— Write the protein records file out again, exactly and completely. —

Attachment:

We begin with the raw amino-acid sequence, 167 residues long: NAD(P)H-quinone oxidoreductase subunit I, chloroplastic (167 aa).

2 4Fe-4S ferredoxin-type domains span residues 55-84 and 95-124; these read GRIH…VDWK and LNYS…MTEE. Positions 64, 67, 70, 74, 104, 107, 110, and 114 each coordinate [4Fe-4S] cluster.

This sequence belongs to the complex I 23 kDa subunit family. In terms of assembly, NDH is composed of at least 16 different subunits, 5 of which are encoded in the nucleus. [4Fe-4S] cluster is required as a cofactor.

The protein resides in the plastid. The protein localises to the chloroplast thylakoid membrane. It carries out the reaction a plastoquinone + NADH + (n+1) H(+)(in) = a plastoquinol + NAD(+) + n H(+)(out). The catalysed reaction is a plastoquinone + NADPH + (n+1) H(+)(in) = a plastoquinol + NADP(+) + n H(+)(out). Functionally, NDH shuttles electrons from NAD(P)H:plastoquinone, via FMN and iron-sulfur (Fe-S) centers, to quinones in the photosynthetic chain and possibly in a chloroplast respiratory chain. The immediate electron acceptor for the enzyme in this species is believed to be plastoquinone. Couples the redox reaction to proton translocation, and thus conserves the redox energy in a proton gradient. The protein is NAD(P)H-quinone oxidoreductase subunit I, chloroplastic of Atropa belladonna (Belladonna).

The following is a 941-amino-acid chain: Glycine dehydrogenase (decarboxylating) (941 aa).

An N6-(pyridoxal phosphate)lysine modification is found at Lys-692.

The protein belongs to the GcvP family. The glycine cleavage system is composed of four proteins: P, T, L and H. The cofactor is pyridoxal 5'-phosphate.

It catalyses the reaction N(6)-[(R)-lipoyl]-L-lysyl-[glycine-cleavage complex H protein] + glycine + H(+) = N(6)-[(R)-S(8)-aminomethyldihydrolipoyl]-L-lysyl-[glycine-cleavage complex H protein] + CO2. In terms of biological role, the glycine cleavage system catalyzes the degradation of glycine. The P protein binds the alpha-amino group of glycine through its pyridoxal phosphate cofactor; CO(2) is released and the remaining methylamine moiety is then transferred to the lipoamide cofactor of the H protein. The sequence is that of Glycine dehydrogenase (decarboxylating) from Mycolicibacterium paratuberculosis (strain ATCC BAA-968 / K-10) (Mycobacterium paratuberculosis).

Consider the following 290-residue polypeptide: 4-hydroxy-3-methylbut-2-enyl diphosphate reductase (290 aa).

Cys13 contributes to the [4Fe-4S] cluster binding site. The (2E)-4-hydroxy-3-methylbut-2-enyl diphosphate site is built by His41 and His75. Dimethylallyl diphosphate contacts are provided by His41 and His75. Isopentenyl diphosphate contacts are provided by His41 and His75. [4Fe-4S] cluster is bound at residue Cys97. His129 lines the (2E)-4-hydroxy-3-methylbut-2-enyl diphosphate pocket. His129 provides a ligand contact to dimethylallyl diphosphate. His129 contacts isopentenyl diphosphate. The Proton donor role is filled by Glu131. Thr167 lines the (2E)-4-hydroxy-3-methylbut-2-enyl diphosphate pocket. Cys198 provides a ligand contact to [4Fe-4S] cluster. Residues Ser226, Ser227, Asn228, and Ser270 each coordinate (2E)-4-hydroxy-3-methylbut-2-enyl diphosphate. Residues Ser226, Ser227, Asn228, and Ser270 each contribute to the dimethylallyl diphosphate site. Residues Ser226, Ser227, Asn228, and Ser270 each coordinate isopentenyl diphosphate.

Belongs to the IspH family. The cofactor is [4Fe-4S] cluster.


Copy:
We begin with the raw amino-acid sequence, 167 residues long: NAD(P)H-quinone oxidoreductase subunit I, chloroplastic (167 aa).

2 4Fe-4S ferredoxin-type domains span residues 55-84 and 95-124; these read GRIH…VDWK and LNYS…MTEE. Positions 64, 67, 70, 74, 104, 107, 110, and 114 each coordinate [4Fe-4S] cluster.

This sequence belongs to the complex I 23 kDa subunit family. In terms of assembly, NDH is composed of at least 16 different subunits, 5 of which are encoded in the nucleus. [4Fe-4S] cluster is required as a cofactor.

The protein resides in the plastid. The protein localises to the chloroplast thylakoid membrane. It carries out the reaction a plastoquinone + NADH + (n+1) H(+)(in) = a plastoquinol + NAD(+) + n H(+)(out). The catalysed reaction is a plastoquinone + NADPH + (n+1) H(+)(in) = a plastoquinol + NADP(+) + n H(+)(out). Functionally, NDH shuttles electrons from NAD(P)H:plastoquinone, via FMN and iron-sulfur (Fe-S) centers, to quinones in the photosynthetic chain and possibly in a chloroplast respiratory chain. The immediate electron acceptor for the enzyme in this species is believed to be plastoquinone. Couples the redox reaction to proton translocation, and thus conserves the redox energy in a proton gradient. The protein is NAD(P)H-quinone oxidoreductase subunit I, chloroplastic of Atropa belladonna (Belladonna).

The following is a 941-amino-acid chain: Glycine dehydrogenase (decarboxylating) (941 aa).

An N6-(pyridoxal phosphate)lysine modification is found at Lys-692.

The protein belongs to the GcvP family. The glycine cleavage system is composed of four proteins: P, T, L and H. The cofactor is pyridoxal 5'-phosphate.

It catalyses the reaction N(6)-[(R)-lipoyl]-L-lysyl-[glycine-cleavage complex H protein] + glycine + H(+) = N(6)-[(R)-S(8)-aminomethyldihydrolipoyl]-L-lysyl-[glycine-cleavage complex H protein] + CO2. In terms of biological role, the glycine cleavage system catalyzes the degradation of glycine. The P protein binds the alpha-amino group of glycine through its pyridoxal phosphate cofactor; CO(2) is released and the remaining methylamine moiety is then transferred to the lipoamide cofactor of the H protein. The sequence is that of Glycine dehydrogenase (decarboxylating) from Mycolicibacterium paratuberculosis (strain ATCC BAA-968 / K-10) (Mycobacterium paratuberculosis).

Consider the following 290-residue polypeptide: 4-hydroxy-3-methylbut-2-enyl diphosphate reductase (290 aa).

Cys13 contributes to the [4Fe-4S] cluster binding site. The (2E)-4-hydroxy-3-methylbut-2-enyl diphosphate site is built by His41 and His75. Dimethylallyl diphosphate contacts are provided by His41 and His75. Isopentenyl diphosphate contacts are provided by His41 and His75. [4Fe-4S] cluster is bound at residue Cys97. His129 lines the (2E)-4-hydroxy-3-methylbut-2-enyl diphosphate pocket. His129 provides a ligand contact to dimethylallyl diphosphate. His129 contacts isopentenyl diphosphate. The Proton donor role is filled by Glu131. Thr167 lines the (2E)-4-hydroxy-3-methylbut-2-enyl diphosphate pocket. Cys198 provides a ligand contact to [4Fe-4S] cluster. Residues Ser226, Ser227, Asn228, and Ser270 each coordinate (2E)-4-hydroxy-3-methylbut-2-enyl diphosphate. Residues Ser226, Ser227, Asn228, and Ser270 each contribute to the dimethylallyl diphosphate site. Residues Ser226, Ser227, Asn228, and Ser270 each coordinate isopentenyl diphosphate.

Belongs to the IspH family. The cofactor is [4Fe-4S] cluster.